I wrote this book as an attempt to think politically about the cross-border movement of money and financial flows in developing and emerging economies, in Africa and elsewhere. Much of the economics literature, whether mainstream or more critical, and whether scholarly or policy-oriented, tends to conceive of this topic as a technical question. If only emerging markets attracted the right amount of financial capital (neither too little nor too much) with the right quality-mix (a healthy balance between long-term and short-term flows), then financial crises, speculative bubbles, overborrowing, and other negative effects could be avoided, and global finance could be harnessed for development purposes. From this perspective, then, what is at stake for emerging markets is to implement the right policies, regulations, and institutions.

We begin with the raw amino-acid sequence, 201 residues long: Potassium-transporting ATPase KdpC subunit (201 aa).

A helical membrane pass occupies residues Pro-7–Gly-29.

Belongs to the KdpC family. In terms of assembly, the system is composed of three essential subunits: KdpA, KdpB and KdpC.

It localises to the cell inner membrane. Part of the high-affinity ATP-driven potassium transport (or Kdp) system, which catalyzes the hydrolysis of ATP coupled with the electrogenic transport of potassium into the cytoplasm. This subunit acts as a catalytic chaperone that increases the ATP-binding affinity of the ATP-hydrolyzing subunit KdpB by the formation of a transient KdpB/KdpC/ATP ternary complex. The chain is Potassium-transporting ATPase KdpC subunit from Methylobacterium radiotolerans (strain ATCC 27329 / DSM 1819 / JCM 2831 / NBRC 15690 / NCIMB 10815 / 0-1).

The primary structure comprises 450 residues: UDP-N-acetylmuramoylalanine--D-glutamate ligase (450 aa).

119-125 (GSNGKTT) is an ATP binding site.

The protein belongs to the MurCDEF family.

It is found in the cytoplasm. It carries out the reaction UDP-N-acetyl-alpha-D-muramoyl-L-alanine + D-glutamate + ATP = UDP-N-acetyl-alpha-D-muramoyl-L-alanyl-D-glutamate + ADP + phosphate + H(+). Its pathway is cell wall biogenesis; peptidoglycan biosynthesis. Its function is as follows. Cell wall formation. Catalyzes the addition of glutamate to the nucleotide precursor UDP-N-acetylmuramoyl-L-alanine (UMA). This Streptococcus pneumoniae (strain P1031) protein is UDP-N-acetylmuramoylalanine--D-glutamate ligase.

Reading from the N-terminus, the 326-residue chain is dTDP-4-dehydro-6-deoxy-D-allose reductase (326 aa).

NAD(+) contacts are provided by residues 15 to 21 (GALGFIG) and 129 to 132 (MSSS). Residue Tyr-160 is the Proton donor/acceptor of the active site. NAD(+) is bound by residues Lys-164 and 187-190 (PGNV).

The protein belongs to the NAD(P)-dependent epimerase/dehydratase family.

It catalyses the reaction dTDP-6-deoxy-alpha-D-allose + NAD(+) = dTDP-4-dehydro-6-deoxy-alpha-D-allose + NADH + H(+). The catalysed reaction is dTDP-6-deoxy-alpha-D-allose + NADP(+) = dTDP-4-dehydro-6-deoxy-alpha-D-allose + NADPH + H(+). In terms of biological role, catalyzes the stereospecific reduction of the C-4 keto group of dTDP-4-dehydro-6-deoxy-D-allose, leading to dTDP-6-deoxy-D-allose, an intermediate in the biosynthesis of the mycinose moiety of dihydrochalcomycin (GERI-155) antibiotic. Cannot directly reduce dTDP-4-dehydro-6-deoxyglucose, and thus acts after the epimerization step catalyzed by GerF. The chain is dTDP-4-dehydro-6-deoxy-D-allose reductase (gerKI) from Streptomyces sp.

AfCFTA and International Commercial Dispute Resolution – A Private International Law (Conflict of Laws) Perspective

In this presentation, I have argued that the current national conflict of laws regimes to resolve intra-African private cross-border commercial disputes are not fit for purpose. They must be reformed to enable them to deliver on the goals of the AfCFTA. One can expect an increase in private cross-border commercial disputes arising from increased intra-African trade with the implementation of the AfCFTA. It would be unfortunate if all the efforts of member states and the AfCFTA Secretariate are devoted to developing AfCFTA’s inter-state dispute resolution mechanism, and little or nothing is done about the legal framework for resolving cross-border private commercial disputes. This is because most of the trade transactions under AfCFTA would involve private business entities. Their rights need to be protected to ensure certainty and predictability for them.